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Compliance News Flash – April 27, 2020

Arnall Golden Gregory LLP is pleased to provide you with the Compliance News Flash, which includes current news briefs relevant to background screening, immigration and data privacy, for the benefit and interest of our clients as well as employers and consumer reporting agencies generally.

  • The Coronavirus Aid, Relief, and Economic Security Act (CARES Act) temporarily amends the Fair Credit Reporting Act (FCRA). Section 4021 of the CARES Act amends furnisher obligations under Section 623(a)(1) of the FCRA for the duration of the “covered period” of the pandemic. The CARES Act provides that if an accommodation is made for a consumer affected by COVID-19, such as delayed or reduced payments, a furnisher making a credit report to a consumer reporting agency should report the credit obligation as “current” so long as the consumer satisfies the accommodation by, for instance, making the delayed or reduced payments. Click here to read the CARES Act.  
  • The Consumer Financial Protection Bureau (CFPB) released a Statement on Supervisory and Enforcement Practices Regarding the Fair Credit Reporting Act and Regulation V in Light of the CARES Act. The purpose of the policy statement is to inform credit reporting companies and furnishers that the CFPB will take a flexible approach to enforcement during the coronavirus pandemic. The policy statement provides that the CFPB expects furnishers of credit data to comply with the CARES Act. The policy statement also provides that the CFPB does not intend to bring enforcement actions against a consumer reporting agency or furnisher making good faith efforts to investigate consumer disputes as quickly as possible, even if the dispute investigations take longer than the 30-day statutory timeframe due to the challenges of the coronavirus pandemic. The challenge here, of course, is that this guidance is not binding on the CFPB nor does it apply to private litigants. Click here to read the policy statement. 
  • President Trump issued a proclamation suspending entry of immigrants into the United States for 60 days beginning on April 23, 2020. The suspension only applies to (i) aliens who are outside the United States on the effective date of the proclamation; (ii) aliens who do not have an immigrant visa that is valid on the effective date of the proclamation; and (iii) aliens who do not have an official travel document other than a visa that is valid on the effective date of the proclamation or issued on a date thereafter. The suspension applies only to those outside the United States who do not have an immigrant visa, impacting those seeking entry as permanent residents under the diversity visa program as well as employment- and family-based categories. It does not apply to anyone seeking entry as a non-immigrant and it does not appear to apply to those with a pending application for lawful permanent resident status with U.S. Citizenship and Immigration Services. There are exceptions to the bar, including that the proclamation does not apply to those seeking entry into the U.S. on an immigrant visa as a healthcare professional, to perform medical research, or to perform work essential to combating and recovering from the effects of the COVID-19 outbreak nor to those applying for a visa to enter the U.S. pursuant to the EB-5 Immigrant Investor Program. Click here to read the proclamation and click here a breakdown of the proclamation.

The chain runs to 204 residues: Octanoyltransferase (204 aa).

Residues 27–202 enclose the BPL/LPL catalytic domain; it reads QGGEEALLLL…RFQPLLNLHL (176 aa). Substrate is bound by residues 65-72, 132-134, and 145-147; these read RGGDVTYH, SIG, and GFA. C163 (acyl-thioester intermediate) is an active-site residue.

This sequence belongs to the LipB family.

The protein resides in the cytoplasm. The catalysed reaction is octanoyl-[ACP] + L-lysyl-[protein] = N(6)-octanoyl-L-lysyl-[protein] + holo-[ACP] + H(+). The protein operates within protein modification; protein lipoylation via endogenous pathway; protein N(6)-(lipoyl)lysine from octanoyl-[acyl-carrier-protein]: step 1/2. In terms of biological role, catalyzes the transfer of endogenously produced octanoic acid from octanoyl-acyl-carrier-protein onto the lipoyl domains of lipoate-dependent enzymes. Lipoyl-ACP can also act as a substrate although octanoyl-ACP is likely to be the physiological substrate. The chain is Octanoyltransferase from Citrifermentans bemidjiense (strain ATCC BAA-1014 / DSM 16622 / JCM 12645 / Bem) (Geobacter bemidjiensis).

• The California Office of the Attorney General will not delay the enforcement date of the California Consumer Privacy Act (CCPA) in light of the strain the coronavirus pandemic has put on businesses. Last month, a coalition of businesses asked for the enforcement of the CCPA, which is set to begin on July 1, 2020, to be delayed. The Attorney General acknowledged their concerns, but declined to delay enforcement, claiming that data privacy is particularly important during this time of emergency. Click here to read more. 
  • United States Citizenship and Immigration Services (USCIS) is preparing to reopen offices on or after June 4, 2020. On March 18, 2020 USCIS temporarily suspended in-person services at its field offices, asylum offices, and application support centers (ASCs) to help slow the spread of COVID-19. Click here to read more.
  • The popular video and telecommunications provider, Zoom, has faced criticism for its privacy and security practices as businesses, schools, and other organizations operating virtually during the coronavirus pandemic increase use of the platform. Zoom users have reported uninvited attendees “Zoom-bombing” their virtual meetings by posting offensive content. A putative class action has been filed against Zoom in California alleging privacy violations under the California Consumer Privacy Act (CCPA). In response to complaints, Zoom has released the Zoom 5.0 update which includes updated security features such as the ability to quickly lock meetings, remove participants, restrict screen sharing, and also enables passwords to be set for meetings by default. Click here and here to read more.

If you have any questions or need assistance on any point raised in this Compliance News Flash please contact:


Montserrat C. Miller
Partner, Atlanta Office


Erin E. Doyle
Associate, Atlanta Office


The information presented provides a general summary and/or recent legal and regulatory developments. It is not intended to be, and should not be relied upon as legal advice.
 ©2020. Arnall Golden Gregory LLP. All Rights Reserved. Atlanta | Washington DC

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